Friday, March 24, 2006

Brownian economics

Very properly rebuked for my lethargy and tardiness, it is now time to address the 10th consecutive Brownian budget. Despite the slaverings of Polly, and I advert you to a range of opinions on the reasons for this, ranging from Tim's free verse approach, to the Devil's Kitchen's rather more, er, direct approach, it is becoming ever more clear that, as an economist, Gordon Brown has been driving the British economy further down a potentially disastrous route.

Essentially, having inherited a strong economic platorm and cemented that by his one truly sensible policy, that of granting independence to the Bank of England, Brown has progressively increased the burden of taxation and regulation on the productive sector of the economy, while simultaneously cloaking the stultifying impact of these measures by bloating the public sector with great gouts of money, both tax-payers and borrowed. Whereas every previous new Labour admininistration (1924,1929,1945,1965 and 1974) inherited an economy that, if it was not actually in recession, was at least parlous, Brown was able to take over a functioning and relatively lightly managed economy.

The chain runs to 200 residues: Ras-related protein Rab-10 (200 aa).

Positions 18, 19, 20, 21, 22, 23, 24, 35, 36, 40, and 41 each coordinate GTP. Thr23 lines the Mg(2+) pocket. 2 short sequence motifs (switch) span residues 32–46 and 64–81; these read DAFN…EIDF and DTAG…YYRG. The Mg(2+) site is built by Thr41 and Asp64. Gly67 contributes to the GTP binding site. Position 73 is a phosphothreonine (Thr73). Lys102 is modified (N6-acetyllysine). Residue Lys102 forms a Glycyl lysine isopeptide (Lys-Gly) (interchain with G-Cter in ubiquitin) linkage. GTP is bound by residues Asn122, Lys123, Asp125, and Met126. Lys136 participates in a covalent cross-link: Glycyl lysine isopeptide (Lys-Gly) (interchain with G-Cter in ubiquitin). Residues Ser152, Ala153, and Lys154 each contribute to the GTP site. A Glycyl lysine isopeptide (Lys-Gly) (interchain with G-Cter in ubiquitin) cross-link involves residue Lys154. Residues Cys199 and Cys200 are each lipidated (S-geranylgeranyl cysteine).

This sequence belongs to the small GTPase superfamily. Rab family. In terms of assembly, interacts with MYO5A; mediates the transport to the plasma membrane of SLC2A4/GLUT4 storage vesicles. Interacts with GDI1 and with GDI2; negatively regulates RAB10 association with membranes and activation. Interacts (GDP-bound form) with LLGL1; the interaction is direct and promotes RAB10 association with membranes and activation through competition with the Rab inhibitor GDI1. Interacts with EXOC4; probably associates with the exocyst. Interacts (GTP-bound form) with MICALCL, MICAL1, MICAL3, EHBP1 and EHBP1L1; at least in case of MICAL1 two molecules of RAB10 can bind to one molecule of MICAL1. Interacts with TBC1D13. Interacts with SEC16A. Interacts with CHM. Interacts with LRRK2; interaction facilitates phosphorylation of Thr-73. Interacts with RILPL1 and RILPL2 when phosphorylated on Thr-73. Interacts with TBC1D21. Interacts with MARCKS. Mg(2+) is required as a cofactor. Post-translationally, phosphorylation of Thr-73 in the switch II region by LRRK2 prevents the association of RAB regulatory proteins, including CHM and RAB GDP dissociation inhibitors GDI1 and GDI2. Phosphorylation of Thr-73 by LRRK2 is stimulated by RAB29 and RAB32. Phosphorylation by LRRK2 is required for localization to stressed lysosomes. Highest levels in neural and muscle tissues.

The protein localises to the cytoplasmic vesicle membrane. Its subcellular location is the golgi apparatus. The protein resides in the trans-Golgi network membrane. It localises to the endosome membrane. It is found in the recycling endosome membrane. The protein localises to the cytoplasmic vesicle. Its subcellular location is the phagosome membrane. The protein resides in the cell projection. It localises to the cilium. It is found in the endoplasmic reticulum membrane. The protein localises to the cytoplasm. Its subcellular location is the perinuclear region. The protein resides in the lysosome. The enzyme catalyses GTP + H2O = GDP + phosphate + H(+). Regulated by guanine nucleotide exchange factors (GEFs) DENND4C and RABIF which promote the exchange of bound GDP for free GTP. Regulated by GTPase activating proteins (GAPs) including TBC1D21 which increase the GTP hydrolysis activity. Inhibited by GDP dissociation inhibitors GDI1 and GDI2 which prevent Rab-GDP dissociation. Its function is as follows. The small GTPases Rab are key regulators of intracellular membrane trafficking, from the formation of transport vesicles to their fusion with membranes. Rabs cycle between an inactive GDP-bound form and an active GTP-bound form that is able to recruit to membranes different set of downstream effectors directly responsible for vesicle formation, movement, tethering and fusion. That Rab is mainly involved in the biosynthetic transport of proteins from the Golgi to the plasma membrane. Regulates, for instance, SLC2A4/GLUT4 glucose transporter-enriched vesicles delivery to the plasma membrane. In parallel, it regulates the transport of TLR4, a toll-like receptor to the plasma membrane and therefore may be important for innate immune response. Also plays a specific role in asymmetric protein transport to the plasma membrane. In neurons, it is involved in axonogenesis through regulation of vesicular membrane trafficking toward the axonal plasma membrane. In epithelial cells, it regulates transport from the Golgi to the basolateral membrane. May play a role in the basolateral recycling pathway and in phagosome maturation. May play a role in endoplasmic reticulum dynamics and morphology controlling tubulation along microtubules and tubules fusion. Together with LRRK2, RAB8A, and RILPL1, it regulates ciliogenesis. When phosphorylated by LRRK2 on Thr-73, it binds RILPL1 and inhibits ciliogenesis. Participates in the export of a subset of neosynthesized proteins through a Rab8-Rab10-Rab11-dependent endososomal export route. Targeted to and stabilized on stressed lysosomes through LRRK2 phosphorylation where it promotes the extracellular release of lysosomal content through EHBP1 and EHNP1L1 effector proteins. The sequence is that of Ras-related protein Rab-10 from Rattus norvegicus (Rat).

This, and this alone, explains his reputation for economic competence. Whereas previous Labour chancellors, when they ratcheted up public spending and raised taxes and borrowing to compensate were promptly faced with economic collapse, Brown had a comfortably soft cushion of controlled finance to fall back on. That has now gone. In everything that Brown has done at the Treasury, the dead hand of socialist intervention can be seen. In matters economic he has been completely unable to let well alone - compulsively tampering with every aspect of the market, re-jigging the tax laws so often that Tolley's Tax Code has nearly doubled in length since his reign began.

Churchill's Conservatives ran in 1951 under the slogan 'Set the People Free.' It's looking ever more appropriate in todays climate.


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